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Concerning a new table saw

by Chris Cook
posted 01-11-2018 02:00 AM


40 replies so far

View jonah's profile

jonah

2067 posts in 3658 days


#1 posted 01-11-2018 02:04 AM

Sawstops give absolutely nothing away in terms of quality to Powermatic. Powermatic makes a great saw, but so does Sawstop. The PCS is a heavier, nicer saw than the PM1000. It’s more comparable to the PM2000.

Do you not have 240V in your shop? If you do, I’d consider the 3HP PCS.

View bigblockyeti's profile

bigblockyeti

5675 posts in 2080 days


#2 posted 01-11-2018 02:17 AM

I would agree weigh your assessment of the Powermatic being number one with the other two being lesser & comparable. I had a little more recent experience playing around with a sawstop last December and I guess it’s an OK saw but it’s missing something I just can’t put my finger on, some intangible just doesn’t measure up. I guess I’ve been spoiled by my 25 year old Unisaw with a Unifence, there’s no Taiwanese saw made that I would think of trading it for at any price.

-- "Lack of effort will result in failure with amazing predictability" - Me

View Knockonit's profile

Knockonit

541 posts in 561 days


#3 posted 01-11-2018 02:35 AM



I would agree weigh your assessment of the Powermatic being number one with the other two being lesser & comparable. I had a little more recent experience playing around with a sawstop last December and I guess it s an OK saw but it s missing something I just can t put my finger on, some intangible just doesn t measure up. I guess I ve been spoiled by my 25 year old Unisaw with a Unifence, there s no Taiwanese saw made that I would think of trading it for at any price.

- bigblockyeti

Ditto, had mine since 84, and what a saw it is, still runs like new, with three moves, one of the best tools i’ve ever purchased.
good luck with selection
Rj

View Pogo930's profile

Pogo930

18 posts in 1002 days


#4 posted 01-11-2018 02:56 AM

I’ve had a Sawstop 3HP for 5 or 6 years now. X ( My son and 2 friends had saw accidents within 2 weeks. Wife said get the Sawstop NOW!)
It is lighter than my 1949 bullet motor Unisaw. Does it make that big a difference? Not really. But I agree with bigblockyeti about the intangible part. Dust collection from the 4” port is excellent. I don’t like the blade guard. Dust pickup from it is marginal and it prevents the fence from getting close to the blade. How much? Can’t remember because its in a box someplace. I would go with a guard like a Shark or Excalibur I think.
My son and I have both tripped the cartridge with the bar of a Jessem miter gauge. Both times just barely touched it, didn’t even leave a saw mark.
I tripped for real with my thumb reaching with left hand across the blade as it was ALMOST stooped. Blade hit the pad of my thumb and stung like crazy but it didn’t break the skin. If you’ve seen a real trip or a video where the saw is running you know they go off with a bang. In my case I couldn’t figure out what happened at first because it was virtually silent then I realized the blade had retracted. Saved some stitches that’s for sure.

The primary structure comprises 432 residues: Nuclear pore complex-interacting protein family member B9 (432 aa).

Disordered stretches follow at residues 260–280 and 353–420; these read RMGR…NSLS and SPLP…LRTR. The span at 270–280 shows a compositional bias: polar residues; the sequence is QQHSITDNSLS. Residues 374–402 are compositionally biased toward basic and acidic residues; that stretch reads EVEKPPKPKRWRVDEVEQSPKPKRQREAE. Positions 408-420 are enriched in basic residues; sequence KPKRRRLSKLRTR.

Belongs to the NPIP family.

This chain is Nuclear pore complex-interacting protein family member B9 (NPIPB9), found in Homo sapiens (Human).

If I had to replace what would I buy? Another Sawstop.

View GT350's profile

GT350

371 posts in 2341 days


#5 posted 01-11-2018 03:08 AM

I think your assessment of sawstop owners is incorrect when you say they won’t say anything negative about the saw. I think probably all of them are equal qualities so you could say that about any owner. I am an owner of a 1 3/4hp Sawstop cabinet saw and you are correct, I don’t have much bad to say about it but I didn’t like the standard blade guard so I switched it for the upgraded one. I really can’t say anything else negative about the saw and I can tell you about one of the perceived negatives is that it takes too long to change out to a dado blade. I timed it and it took about 30 seconds to switch the cartridge so that is not accurate. I would buy this saw over again unless I was cutting a lot of wide and deep dadoes in which case I would probably opt for the 3 hp version. It is so accurate I can reset it up and reproduce parts exactly the same as the original as I am sure the other saws will do also. What convinced me to buy the Sawstop was I figured that I would never forgive myself if I didn’t buy it and seriously injured myself since I needed a new saw anyway. I know some people will tell you that that injuries are caused by the operator and that is a great reason but no matter how much people say it, accidents, wether out of the operators control or negligence keep happening, I like the peace of mind in knowing that technology is there. I do believe it is everyones choice so now you must make yours.